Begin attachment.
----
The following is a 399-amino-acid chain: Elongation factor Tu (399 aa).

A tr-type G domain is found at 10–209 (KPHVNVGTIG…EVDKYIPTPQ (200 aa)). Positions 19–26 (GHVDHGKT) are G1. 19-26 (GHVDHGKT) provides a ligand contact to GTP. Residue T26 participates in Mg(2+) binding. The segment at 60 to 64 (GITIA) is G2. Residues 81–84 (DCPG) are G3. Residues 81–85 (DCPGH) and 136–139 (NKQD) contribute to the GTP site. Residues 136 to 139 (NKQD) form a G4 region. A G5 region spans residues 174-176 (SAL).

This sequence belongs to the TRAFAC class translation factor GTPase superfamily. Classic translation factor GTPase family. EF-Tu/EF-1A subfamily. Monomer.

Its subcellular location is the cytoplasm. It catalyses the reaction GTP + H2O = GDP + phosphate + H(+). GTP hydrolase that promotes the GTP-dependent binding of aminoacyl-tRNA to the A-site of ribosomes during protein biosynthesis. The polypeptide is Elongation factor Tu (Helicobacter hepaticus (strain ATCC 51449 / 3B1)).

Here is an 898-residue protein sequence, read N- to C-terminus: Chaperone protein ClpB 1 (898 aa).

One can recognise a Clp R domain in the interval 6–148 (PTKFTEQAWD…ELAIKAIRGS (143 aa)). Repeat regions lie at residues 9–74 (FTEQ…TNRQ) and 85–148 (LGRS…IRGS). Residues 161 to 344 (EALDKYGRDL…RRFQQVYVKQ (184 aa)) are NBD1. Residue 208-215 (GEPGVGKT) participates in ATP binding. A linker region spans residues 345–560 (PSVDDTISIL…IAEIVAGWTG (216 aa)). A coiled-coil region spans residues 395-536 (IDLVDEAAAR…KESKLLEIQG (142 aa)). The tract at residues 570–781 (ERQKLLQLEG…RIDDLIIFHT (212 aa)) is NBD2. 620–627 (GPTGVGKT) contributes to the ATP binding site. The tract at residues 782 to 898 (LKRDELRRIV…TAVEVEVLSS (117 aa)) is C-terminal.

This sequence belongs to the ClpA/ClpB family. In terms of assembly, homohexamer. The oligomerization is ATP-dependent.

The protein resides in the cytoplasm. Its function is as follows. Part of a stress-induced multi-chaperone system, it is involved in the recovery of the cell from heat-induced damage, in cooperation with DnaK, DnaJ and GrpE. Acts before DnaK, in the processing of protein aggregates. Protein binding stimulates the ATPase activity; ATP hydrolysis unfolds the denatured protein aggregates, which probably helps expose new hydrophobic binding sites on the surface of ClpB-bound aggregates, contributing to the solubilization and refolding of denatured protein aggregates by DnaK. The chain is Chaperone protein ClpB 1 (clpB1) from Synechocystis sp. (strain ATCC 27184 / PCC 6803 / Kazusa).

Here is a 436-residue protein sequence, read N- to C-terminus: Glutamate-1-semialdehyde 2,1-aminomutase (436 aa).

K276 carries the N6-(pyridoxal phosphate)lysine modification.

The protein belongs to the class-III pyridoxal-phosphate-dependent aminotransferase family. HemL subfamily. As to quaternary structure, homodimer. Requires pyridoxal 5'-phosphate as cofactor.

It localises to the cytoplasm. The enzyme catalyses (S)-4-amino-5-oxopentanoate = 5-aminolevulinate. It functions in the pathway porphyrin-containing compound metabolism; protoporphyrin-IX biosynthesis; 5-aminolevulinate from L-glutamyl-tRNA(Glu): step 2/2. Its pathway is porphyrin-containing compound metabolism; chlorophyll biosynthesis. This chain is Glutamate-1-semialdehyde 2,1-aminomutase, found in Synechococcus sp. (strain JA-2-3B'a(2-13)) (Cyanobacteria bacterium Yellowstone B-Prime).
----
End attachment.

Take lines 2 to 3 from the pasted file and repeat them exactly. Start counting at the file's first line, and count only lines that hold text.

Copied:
A tr-type G domain is found at 10–209 (KPHVNVGTIG…EVDKYIPTPQ (200 aa)). Positions 19–26 (GHVDHGKT) are G1. 19-26 (GHVDHGKT) provides a ligand contact to GTP. Residue T26 participates in Mg(2+) binding. The segment at 60 to 64 (GITIA) is G2. Residues 81–84 (DCPG) are G3. Residues 81–85 (DCPGH) and 136–139 (NKQD) contribute to the GTP site. Residues 136 to 139 (NKQD) form a G4 region. A G5 region spans residues 174-176 (SAL).

This sequence belongs to the TRAFAC class translation factor GTPase superfamily. Classic translation factor GTPase family. EF-Tu/EF-1A subfamily. Monomer.